Colorado's 2013 elementary school Principal of the Year was removed from her job at Penrose Elementary School just days after being honored in Washington, D.C.
Instead of reporting to work at Penrose on Oct. 28, where she's been the principal since school started Aug. 19, Shirley Stevens got a new title - principal on special assignment - and started working in Colorado Springs School District 11's educational data and support services office.
"I don't look at it as a bad thing," Stevens said Monday. "I was assigned there by the superintendent, and my job at Penrose was to get them up and running for the year. I did that and left at the quarter. Now, the staff is having the opportunity to select their principal to fit their needs, which makes a lot of sense."
The change was unexpected, however, and came abruptly and without explanation, according to parents. In fact, the D-11 board of education has not yet approved the reassignment.
Superintendent Nicholas Gledich made the decision to move Stevens, said board president Jan Tanner.
"The board does not initiate (personnel changes) but has to approve them," she said.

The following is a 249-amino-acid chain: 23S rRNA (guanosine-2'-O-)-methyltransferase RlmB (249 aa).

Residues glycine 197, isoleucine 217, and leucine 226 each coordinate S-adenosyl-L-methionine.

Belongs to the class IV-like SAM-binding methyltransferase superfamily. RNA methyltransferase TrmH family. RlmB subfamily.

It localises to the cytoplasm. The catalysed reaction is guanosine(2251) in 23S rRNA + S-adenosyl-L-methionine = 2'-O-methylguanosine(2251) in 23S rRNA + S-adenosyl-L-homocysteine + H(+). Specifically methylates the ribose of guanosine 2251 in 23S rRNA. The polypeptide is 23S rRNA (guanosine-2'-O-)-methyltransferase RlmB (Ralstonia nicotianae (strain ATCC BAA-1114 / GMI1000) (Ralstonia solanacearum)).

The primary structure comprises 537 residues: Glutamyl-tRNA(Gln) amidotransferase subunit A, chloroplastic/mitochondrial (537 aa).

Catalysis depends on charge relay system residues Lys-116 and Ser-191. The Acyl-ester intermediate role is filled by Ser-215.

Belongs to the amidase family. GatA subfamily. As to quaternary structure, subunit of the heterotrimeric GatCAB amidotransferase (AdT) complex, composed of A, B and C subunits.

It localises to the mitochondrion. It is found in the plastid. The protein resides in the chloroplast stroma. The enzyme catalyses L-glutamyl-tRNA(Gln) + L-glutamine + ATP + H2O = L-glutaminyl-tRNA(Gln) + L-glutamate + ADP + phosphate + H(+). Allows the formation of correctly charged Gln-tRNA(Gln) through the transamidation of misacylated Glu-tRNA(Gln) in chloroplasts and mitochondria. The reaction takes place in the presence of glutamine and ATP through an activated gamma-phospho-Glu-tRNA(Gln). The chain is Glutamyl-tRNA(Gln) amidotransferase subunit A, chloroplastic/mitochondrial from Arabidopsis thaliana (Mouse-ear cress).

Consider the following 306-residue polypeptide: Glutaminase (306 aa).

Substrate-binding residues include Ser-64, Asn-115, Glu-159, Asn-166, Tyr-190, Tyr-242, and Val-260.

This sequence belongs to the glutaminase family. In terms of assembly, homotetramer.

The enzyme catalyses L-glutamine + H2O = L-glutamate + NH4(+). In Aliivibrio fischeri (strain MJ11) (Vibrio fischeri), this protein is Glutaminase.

The board will vote on Gledich's recommendation at its next regular meeting, Nov. 13, she said.
D-11 officials have been tight-lipped. Spokeswoman Devra Ashby said she could not provide information about the situation because it is a personnel issue.
Stevens said her new role is to provide Gledich and administrators with "a principal's eye on the new assessments coming from the state." She said that will be her job for at least the remainder of this academic year. A letter sent to Penrose Elementary parents asked for their patience until a new principal is found, perhaps by the start of the second semester. Mary Crimmins, a retired D-11 principal who previously headed Stratton Elementary and did data analysis for the district, is interim principal.
Parent complaints are one possible reason for the change in leadership.